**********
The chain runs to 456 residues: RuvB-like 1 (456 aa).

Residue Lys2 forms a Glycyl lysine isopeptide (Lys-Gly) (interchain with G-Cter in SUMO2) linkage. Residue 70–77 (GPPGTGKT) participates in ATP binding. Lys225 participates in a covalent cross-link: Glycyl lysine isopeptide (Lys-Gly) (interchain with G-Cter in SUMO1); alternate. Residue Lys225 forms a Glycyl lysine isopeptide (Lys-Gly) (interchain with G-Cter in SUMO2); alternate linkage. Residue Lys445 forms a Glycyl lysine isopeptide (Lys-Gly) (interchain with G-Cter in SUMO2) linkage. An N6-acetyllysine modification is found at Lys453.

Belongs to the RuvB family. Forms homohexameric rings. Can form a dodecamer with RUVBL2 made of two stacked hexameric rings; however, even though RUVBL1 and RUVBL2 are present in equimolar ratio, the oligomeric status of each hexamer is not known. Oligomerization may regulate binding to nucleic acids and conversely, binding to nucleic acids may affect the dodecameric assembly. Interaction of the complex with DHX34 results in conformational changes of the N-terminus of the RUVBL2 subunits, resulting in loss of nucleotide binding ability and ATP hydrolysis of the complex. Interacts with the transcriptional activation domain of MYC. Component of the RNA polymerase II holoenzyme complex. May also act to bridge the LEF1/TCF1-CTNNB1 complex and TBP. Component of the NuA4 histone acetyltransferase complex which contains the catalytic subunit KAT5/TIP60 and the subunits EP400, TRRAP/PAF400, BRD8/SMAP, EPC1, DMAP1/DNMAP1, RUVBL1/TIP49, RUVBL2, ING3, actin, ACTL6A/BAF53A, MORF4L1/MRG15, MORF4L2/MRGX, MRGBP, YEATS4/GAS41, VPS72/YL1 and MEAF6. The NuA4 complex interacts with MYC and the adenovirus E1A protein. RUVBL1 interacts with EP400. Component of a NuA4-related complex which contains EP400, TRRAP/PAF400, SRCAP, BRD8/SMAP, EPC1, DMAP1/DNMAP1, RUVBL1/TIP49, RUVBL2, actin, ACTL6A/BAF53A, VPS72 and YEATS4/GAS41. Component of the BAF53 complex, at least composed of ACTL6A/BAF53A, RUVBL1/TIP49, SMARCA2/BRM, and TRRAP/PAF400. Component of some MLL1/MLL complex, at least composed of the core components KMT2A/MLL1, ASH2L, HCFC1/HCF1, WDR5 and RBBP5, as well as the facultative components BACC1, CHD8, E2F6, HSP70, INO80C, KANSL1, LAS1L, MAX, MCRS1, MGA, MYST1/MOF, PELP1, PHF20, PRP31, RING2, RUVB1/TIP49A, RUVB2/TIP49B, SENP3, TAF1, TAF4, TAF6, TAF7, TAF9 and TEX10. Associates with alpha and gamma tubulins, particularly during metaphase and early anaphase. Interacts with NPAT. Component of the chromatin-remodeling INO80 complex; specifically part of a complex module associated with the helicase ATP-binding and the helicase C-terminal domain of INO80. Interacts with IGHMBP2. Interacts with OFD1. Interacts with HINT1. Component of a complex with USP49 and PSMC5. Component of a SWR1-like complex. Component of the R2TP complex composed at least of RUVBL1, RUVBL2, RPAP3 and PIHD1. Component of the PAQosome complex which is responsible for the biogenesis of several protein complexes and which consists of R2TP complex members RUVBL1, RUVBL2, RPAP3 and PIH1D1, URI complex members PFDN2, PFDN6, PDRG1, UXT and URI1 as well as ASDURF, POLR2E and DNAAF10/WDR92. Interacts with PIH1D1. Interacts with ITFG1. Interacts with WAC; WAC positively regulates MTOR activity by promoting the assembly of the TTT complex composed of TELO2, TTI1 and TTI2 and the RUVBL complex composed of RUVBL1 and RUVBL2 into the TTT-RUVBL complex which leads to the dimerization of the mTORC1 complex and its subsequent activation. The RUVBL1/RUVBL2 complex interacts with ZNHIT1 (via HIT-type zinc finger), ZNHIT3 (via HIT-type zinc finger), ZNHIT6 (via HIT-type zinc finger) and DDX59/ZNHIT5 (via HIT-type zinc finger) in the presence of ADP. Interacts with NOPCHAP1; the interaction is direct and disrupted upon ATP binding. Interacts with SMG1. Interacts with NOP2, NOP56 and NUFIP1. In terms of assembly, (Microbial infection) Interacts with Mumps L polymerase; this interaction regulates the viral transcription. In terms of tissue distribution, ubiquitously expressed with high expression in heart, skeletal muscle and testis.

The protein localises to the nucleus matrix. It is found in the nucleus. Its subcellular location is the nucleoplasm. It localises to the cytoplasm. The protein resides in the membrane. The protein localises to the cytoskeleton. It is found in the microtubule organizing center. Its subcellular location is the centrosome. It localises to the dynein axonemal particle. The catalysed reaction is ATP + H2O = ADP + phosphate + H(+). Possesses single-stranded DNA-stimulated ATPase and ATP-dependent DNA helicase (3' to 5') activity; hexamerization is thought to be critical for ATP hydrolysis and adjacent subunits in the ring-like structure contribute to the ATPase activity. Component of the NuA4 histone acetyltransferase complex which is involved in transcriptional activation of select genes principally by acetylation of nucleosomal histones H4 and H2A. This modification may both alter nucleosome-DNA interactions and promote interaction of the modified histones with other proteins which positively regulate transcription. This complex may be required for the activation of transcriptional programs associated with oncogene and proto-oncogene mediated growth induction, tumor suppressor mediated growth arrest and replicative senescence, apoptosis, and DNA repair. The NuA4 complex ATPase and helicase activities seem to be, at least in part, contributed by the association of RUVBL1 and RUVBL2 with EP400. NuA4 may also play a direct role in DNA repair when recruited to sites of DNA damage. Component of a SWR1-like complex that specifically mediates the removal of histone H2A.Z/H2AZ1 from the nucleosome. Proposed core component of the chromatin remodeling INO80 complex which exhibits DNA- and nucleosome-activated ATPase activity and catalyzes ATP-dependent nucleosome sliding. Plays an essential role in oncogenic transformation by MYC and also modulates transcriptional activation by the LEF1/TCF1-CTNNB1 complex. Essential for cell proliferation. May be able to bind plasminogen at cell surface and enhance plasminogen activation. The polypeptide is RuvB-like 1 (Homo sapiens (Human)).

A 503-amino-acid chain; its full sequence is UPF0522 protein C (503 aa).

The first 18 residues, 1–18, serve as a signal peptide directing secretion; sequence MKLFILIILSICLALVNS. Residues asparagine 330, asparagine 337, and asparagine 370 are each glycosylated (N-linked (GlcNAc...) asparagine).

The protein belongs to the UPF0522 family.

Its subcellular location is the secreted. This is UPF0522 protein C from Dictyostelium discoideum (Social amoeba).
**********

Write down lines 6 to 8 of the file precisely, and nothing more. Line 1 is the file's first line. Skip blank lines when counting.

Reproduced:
The first 18 residues, 1–18, serve as a signal peptide directing secretion; sequence MKLFILIILSICLALVNS. Residues asparagine 330, asparagine 337, and asparagine 370 are each glycosylated (N-linked (GlcNAc...) asparagine).

The protein belongs to the UPF0522 family.

Its subcellular location is the secreted. This is UPF0522 protein C from Dictyostelium discoideum (Social amoeba).